As uncomfortable as this question may make you feel, you can count on it coming up whether you’re filling out an application or going to an interview, so it’s best to be prepared.
What are your salary expectations?
On applications, do not leave this field blank, as some hiring managers won’t even consider you for the position if you do. In interviews, deflecting by asking to “learn more about the position first,” being “flexible” or turning it around to ask the employer what their typical range is may communicate that you’re unprepared and/or difficult to work with. Instead, do your homework and have a pragmatic answer ready to go:
- Research ballpark figures for similar positions in the same industry using sites, likepayscale.com, glassdoor.com and careerbliss.com. Remember, these sites can provide insight, but should not be the only resource you use, as they do not take into account differing responsibilities, location, additional compensation (i.e. paid health insurance, PTO, etc.) or type of company.
- Ask around. Ask your professional connections for their advice and suggestions, based on their experience and industry knowledge. Instead of asking them how much they make (or made at your experience level), ask them if a range you’re considering is cohesive with experience and industry standards.
- Be comfortable with your range – specifically, the lowest end of it. This is the lowest number you are telling your future employer that you will accept willingly, so be comfortable with it and happy if this is what you’re offered.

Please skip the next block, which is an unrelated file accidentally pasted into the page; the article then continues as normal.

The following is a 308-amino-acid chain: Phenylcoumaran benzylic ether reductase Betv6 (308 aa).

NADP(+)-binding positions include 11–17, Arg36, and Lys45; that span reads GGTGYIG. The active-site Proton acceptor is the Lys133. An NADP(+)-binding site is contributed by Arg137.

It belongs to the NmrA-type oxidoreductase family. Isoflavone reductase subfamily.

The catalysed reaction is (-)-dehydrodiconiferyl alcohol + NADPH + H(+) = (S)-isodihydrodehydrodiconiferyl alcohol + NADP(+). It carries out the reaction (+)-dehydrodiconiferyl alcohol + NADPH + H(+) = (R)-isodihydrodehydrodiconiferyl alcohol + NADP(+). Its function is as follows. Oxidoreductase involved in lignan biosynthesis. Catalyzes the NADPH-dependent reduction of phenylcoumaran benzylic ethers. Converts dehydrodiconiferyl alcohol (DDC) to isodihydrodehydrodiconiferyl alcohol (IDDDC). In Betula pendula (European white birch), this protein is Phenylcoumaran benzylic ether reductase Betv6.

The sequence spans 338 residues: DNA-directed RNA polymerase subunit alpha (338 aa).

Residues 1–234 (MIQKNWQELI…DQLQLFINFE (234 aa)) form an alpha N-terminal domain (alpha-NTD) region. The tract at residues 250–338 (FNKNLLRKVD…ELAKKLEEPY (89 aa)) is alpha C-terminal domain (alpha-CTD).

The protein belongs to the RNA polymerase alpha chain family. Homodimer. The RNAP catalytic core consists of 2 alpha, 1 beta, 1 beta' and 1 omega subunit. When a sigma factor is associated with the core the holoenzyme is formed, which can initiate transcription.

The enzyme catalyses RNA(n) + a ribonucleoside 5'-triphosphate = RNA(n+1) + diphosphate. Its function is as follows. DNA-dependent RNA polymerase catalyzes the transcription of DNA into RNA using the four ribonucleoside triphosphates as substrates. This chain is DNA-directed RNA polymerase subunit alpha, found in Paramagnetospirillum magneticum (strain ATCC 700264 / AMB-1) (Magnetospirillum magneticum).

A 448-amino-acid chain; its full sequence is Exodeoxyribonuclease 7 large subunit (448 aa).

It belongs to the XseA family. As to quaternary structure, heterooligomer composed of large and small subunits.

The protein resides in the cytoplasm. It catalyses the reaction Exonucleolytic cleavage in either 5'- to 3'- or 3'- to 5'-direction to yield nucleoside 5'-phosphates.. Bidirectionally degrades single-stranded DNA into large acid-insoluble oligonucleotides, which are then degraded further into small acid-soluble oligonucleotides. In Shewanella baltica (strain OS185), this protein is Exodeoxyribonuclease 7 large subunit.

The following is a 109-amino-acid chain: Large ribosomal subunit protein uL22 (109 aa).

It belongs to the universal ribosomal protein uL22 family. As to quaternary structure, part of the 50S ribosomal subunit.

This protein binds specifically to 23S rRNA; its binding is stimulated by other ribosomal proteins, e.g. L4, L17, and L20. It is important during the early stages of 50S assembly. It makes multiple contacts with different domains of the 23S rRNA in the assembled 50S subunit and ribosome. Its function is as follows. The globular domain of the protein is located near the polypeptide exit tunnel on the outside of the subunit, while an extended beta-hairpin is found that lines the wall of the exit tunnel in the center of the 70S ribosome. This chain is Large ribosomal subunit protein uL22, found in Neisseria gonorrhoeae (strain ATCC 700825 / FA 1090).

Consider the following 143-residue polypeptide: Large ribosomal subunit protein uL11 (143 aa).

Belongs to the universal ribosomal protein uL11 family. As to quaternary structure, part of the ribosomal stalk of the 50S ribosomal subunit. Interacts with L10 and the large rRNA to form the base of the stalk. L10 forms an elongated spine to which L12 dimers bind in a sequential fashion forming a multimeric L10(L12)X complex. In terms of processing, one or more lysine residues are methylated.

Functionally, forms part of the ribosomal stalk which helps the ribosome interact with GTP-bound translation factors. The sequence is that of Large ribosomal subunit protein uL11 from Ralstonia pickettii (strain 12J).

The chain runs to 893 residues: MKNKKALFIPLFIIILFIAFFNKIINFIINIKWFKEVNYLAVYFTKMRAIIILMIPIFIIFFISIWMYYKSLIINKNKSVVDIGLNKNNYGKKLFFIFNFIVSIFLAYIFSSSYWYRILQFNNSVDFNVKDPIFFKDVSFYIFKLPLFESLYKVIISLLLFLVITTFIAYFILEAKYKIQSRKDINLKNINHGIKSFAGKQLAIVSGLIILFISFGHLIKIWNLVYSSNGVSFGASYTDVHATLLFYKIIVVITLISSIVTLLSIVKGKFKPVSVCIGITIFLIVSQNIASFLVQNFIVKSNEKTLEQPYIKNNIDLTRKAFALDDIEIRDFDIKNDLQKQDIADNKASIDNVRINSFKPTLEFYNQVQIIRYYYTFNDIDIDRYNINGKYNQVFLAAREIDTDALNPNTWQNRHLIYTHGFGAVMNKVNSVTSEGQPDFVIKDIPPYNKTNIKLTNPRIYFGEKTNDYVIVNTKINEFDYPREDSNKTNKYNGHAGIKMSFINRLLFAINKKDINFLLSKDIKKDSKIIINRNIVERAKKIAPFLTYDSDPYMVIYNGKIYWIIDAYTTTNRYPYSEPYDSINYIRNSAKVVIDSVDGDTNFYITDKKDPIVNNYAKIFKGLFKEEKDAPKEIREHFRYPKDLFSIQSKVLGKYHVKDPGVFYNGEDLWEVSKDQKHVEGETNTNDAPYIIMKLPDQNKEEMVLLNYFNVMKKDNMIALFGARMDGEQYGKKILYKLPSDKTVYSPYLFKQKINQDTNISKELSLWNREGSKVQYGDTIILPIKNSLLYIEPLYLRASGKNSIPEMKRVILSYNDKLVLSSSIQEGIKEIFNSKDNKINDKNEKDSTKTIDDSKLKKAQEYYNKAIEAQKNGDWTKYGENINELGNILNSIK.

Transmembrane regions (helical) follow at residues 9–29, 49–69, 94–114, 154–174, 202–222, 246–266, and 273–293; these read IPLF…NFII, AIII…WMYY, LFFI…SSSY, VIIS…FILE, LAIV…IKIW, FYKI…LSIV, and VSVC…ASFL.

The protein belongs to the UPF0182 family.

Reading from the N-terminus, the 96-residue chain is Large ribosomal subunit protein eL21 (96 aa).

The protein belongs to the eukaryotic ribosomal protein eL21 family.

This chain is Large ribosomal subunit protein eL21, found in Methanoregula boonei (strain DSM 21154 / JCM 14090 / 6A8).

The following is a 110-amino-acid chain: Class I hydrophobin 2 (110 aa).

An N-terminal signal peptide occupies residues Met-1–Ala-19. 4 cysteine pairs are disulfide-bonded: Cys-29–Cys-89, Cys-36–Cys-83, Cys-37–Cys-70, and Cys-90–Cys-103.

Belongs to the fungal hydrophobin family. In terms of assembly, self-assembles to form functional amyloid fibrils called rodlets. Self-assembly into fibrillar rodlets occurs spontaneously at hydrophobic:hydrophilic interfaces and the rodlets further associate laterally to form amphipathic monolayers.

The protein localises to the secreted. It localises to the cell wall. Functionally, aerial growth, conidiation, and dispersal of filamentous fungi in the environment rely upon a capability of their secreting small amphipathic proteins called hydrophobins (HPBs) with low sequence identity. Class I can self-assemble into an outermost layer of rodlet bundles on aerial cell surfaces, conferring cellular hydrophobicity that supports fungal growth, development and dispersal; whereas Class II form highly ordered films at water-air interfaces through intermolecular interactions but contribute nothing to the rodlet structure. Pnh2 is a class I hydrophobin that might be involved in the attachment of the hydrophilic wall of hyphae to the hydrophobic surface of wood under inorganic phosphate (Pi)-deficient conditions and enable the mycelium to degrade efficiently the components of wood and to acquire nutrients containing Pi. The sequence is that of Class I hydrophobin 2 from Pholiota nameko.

- Know your market value. Do market research, consider your qualifications, evaluate your experience, determine your supervisory level and know how you will contribute to the revenue and health of the business.Do not determine your desired salary based on what your lifestyle requires to sustain itself, what you “think” you should be making at this point in your career or what your friends earn in similar jobs.
- Consider the full compensation package. Maybe achieving a specific salary number is less important than paid health insurance, more vacation days, travel opportunities or catered lunches.
- Don’t negotiate until it’s time to negotiate. If you’re asked for your desired salary, name it; however, hold off on negotiating until the employer knows you’re the man or woman for the job. Once they’re made up their mind about you, your future employer will most likely be more open to negotiating. Also, unless specifically asked to do so, refrain from naming your desired salary in your cover letter.